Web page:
Courting A 27-Year-Old Italian Is Anything But Easy
Photography by Jonathan Harper
The courtship process began in the early throes of summer, and it wasn’t until the days began to shorten that I was even allowed to see her. The natural September light of a perfectly clear day revealed a strange, but undeniably beautiful, 4 door silhouette that looked slightly sinister in its original AR913 Nero black paint. I extended my hand, exhilarated and terrified by the prospect of a first touch, but its owner swooned in front of us like a protective parent vetting out his daughter’s first date.
Make no mistake, this was a first date. Everything about the Milano was new, weird, and exciting but mostly weird in the best of ways. The outside door handles gave the illusion of being conventional pulls when, in fact, they contained cleverly disguised buttons. Opening the door revealed Recaro seats that were designed for a coupe, complete with easy access handles to tilt the backrest of the seat all the way forward, presumably to aid ingress and egress. Someone forgot to tell Alfa Romeo this was a sedan. Indeed, underneath the Milano’s humble sedan proportions lies a GTV6.
Back to those Recaros; my motion to sit down was abruptly halted by the owner who insisted that I understood how to correctly position my backside in the seat before sitting. He avoided making any contact with the seat bolsters and instead, like an acrobat, contorted his body so only his butt and back made singular contact with the seat. And for good reason, the fabric on the Recaro seats was not particularly hard wearing and many Milano Verdes today either have seats in tatters or they have been restored. This Milano still wore its original, pristinely delicate Recaro seat fabric.
I was sitting in the passenger seat staring squarely at a dashboard that jolted my mind back to the last vestiges of Atari video games, all blocks and hard lines. Directly in front of me was a vast expanse of space, as the Milano’s dashboard was almost pressed flat against the bulkhead. I looked in vain for a glove-box and instead found a parcel shelf and a “drawer”. The radio was buried at the bottom of the center console, largely obscured by the shifter (but who needs a radio when you have Pavarotti singing La boheme into the Busso V6 in front of you?), the front power window switches were on the roof next to the sunroof button, and the parking brake was a U-shaped contraption that looked like it belonged on QVC juicing oranges. Clearly ergonomics were not a top priority for Alfa Romeo, and it was if they had designed the whole car and suddenly realized they forgot to leave room for critical operating components. No matter, because the Milano was all about driving.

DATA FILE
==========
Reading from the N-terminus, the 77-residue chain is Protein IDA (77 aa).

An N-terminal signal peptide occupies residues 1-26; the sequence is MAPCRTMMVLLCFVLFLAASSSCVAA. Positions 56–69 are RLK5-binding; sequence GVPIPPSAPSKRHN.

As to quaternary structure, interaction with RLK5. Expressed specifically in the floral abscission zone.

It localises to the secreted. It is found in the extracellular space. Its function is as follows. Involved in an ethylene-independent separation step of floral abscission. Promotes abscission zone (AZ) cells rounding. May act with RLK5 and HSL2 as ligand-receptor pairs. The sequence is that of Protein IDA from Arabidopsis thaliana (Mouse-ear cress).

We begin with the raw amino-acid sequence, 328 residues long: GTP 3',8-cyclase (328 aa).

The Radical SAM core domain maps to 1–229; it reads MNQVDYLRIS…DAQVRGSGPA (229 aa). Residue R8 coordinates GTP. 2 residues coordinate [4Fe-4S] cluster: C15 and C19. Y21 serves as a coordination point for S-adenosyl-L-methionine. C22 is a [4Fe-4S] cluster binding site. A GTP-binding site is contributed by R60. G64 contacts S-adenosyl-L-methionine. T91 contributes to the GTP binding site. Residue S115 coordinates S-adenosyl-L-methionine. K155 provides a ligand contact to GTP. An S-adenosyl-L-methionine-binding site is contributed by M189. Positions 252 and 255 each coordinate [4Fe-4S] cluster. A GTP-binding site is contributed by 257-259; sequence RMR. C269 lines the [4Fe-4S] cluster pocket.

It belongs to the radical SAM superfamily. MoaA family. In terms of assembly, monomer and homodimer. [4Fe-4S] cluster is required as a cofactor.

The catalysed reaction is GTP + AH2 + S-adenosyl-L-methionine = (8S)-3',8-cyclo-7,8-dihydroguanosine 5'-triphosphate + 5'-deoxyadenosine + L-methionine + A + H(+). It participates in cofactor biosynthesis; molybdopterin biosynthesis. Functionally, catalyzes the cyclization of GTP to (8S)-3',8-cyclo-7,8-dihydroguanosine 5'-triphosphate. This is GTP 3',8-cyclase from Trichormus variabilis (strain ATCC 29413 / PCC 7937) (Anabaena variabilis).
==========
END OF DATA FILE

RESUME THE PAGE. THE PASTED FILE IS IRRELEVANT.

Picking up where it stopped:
Except I wasn’t.
Not on the first date, anyway. The owner insisted on driving with me as a passenger, the whole time making mental notes and calculating how much it would cost me to buy the ring and marry Milano. If I had been blindfolded and not told a word about the car I was being driven in, I would have instantly identified the country of origin of that motor out front as Italian. The iron block and aluminum head 60-degree, 3 liter (in Verde trim) V6 made noises that woke the dead and left me with goose bumps down the back of my neck. It sounded exotic and merry, like half of a Ferrari V12, and at about 5,000 RPMs all conversation stopped.